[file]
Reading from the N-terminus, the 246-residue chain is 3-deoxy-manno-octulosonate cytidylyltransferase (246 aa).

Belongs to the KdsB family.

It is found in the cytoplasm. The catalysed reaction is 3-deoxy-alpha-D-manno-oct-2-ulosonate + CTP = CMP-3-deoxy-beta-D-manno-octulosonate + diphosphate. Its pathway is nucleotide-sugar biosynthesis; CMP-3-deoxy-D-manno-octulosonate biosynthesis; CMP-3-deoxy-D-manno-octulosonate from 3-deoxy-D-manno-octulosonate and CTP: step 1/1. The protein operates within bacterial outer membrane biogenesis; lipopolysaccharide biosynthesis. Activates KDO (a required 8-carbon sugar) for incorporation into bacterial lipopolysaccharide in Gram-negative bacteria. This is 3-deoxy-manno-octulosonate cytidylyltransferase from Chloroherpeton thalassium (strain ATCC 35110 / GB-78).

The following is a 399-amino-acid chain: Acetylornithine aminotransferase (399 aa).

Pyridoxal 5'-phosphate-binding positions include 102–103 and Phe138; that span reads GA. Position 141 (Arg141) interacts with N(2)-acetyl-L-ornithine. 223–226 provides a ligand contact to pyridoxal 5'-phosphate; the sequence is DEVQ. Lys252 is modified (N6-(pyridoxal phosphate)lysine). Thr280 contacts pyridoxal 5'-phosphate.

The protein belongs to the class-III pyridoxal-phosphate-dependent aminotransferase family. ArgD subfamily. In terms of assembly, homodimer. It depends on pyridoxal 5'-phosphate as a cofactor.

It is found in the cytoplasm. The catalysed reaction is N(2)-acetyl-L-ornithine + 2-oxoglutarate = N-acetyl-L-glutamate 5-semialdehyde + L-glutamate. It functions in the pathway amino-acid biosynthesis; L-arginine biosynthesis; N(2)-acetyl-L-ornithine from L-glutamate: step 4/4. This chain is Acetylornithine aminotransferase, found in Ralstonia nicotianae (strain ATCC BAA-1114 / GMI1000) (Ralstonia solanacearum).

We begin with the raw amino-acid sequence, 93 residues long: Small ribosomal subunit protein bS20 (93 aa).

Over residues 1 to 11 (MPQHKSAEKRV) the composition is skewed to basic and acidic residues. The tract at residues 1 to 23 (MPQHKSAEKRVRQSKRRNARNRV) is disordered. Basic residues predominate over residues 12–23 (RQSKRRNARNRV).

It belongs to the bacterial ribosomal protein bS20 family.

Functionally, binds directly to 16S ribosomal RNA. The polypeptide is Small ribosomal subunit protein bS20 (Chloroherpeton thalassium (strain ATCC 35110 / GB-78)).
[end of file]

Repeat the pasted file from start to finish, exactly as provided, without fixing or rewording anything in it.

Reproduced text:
Reading from the N-terminus, the 246-residue chain is 3-deoxy-manno-octulosonate cytidylyltransferase (246 aa).

Belongs to the KdsB family.

It is found in the cytoplasm. The catalysed reaction is 3-deoxy-alpha-D-manno-oct-2-ulosonate + CTP = CMP-3-deoxy-beta-D-manno-octulosonate + diphosphate. Its pathway is nucleotide-sugar biosynthesis; CMP-3-deoxy-D-manno-octulosonate biosynthesis; CMP-3-deoxy-D-manno-octulosonate from 3-deoxy-D-manno-octulosonate and CTP: step 1/1. The protein operates within bacterial outer membrane biogenesis; lipopolysaccharide biosynthesis. Activates KDO (a required 8-carbon sugar) for incorporation into bacterial lipopolysaccharide in Gram-negative bacteria. This is 3-deoxy-manno-octulosonate cytidylyltransferase from Chloroherpeton thalassium (strain ATCC 35110 / GB-78).

The following is a 399-amino-acid chain: Acetylornithine aminotransferase (399 aa).

Pyridoxal 5'-phosphate-binding positions include 102–103 and Phe138; that span reads GA. Position 141 (Arg141) interacts with N(2)-acetyl-L-ornithine. 223–226 provides a ligand contact to pyridoxal 5'-phosphate; the sequence is DEVQ. Lys252 is modified (N6-(pyridoxal phosphate)lysine). Thr280 contacts pyridoxal 5'-phosphate.

The protein belongs to the class-III pyridoxal-phosphate-dependent aminotransferase family. ArgD subfamily. In terms of assembly, homodimer. It depends on pyridoxal 5'-phosphate as a cofactor.

It is found in the cytoplasm. The catalysed reaction is N(2)-acetyl-L-ornithine + 2-oxoglutarate = N-acetyl-L-glutamate 5-semialdehyde + L-glutamate. It functions in the pathway amino-acid biosynthesis; L-arginine biosynthesis; N(2)-acetyl-L-ornithine from L-glutamate: step 4/4. This chain is Acetylornithine aminotransferase, found in Ralstonia nicotianae (strain ATCC BAA-1114 / GMI1000) (Ralstonia solanacearum).

We begin with the raw amino-acid sequence, 93 residues long: Small ribosomal subunit protein bS20 (93 aa).

Over residues 1 to 11 (MPQHKSAEKRV) the composition is skewed to basic and acidic residues. The tract at residues 1 to 23 (MPQHKSAEKRVRQSKRRNARNRV) is disordered. Basic residues predominate over residues 12–23 (RQSKRRNARNRV).

It belongs to the bacterial ribosomal protein bS20 family.

Functionally, binds directly to 16S ribosomal RNA. The polypeptide is Small ribosomal subunit protein bS20 (Chloroherpeton thalassium (strain ATCC 35110 / GB-78)).